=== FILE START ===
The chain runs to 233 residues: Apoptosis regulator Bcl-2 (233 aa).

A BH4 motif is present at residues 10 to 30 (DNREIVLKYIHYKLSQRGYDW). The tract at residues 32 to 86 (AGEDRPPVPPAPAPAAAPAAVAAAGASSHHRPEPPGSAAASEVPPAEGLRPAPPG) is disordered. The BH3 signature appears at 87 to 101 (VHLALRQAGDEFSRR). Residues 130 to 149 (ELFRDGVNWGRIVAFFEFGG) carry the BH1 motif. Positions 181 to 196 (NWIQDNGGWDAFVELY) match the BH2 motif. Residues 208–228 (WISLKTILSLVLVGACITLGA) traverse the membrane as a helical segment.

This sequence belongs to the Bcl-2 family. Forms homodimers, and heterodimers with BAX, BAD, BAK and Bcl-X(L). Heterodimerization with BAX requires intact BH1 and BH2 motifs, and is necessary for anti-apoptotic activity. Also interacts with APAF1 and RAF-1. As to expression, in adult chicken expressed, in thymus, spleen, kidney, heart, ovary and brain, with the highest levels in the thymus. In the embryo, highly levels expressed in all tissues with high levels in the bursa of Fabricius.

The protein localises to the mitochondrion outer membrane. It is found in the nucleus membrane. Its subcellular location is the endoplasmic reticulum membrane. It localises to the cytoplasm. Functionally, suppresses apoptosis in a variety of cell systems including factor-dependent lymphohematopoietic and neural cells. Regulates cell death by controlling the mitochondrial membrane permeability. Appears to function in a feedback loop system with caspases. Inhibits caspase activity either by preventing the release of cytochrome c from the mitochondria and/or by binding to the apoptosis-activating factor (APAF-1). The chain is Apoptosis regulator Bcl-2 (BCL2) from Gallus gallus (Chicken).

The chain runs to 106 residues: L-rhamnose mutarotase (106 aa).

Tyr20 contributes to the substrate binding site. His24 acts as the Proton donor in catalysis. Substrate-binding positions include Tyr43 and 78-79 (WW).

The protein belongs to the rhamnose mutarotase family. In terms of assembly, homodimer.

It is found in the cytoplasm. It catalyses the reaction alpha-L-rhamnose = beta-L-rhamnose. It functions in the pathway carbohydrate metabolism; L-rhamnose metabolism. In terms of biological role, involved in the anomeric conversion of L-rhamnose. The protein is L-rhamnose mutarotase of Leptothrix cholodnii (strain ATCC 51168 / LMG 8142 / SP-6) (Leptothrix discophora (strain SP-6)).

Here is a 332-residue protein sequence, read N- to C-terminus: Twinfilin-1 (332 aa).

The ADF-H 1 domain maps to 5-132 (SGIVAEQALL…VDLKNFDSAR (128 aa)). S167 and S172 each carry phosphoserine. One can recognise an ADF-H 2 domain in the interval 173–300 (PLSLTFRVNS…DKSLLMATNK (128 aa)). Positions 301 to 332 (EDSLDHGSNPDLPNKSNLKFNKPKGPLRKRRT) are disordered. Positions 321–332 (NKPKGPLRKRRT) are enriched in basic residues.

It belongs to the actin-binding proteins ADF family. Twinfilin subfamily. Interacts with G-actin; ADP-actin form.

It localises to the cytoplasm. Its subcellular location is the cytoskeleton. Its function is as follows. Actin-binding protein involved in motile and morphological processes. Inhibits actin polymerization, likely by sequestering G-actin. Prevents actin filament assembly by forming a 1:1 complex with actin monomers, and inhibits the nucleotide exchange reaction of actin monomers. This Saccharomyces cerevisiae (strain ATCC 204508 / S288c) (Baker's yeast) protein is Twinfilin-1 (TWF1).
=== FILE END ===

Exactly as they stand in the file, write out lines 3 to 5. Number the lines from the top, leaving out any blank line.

This sequence belongs to the Bcl-2 family. Forms homodimers, and heterodimers with BAX, BAD, BAK and Bcl-X(L). Heterodimerization with BAX requires intact BH1 and BH2 motifs, and is necessary for anti-apoptotic activity. Also interacts with APAF1 and RAF-1. As to expression, in adult chicken expressed, in thymus, spleen, kidney, heart, ovary and brain, with the highest levels in the thymus. In the embryo, highly levels expressed in all tissues with high levels in the bursa of Fabricius.

The protein localises to the mitochondrion outer membrane. It is found in the nucleus membrane. Its subcellular location is the endoplasmic reticulum membrane. It localises to the cytoplasm. Functionally, suppresses apoptosis in a variety of cell systems including factor-dependent lymphohematopoietic and neural cells. Regulates cell death by controlling the mitochondrial membrane permeability. Appears to function in a feedback loop system with caspases. Inhibits caspase activity either by preventing the release of cytochrome c from the mitochondria and/or by binding to the apoptosis-activating factor (APAF-1). The chain is Apoptosis regulator Bcl-2 (BCL2) from Gallus gallus (Chicken).

The chain runs to 106 residues: L-rhamnose mutarotase (106 aa).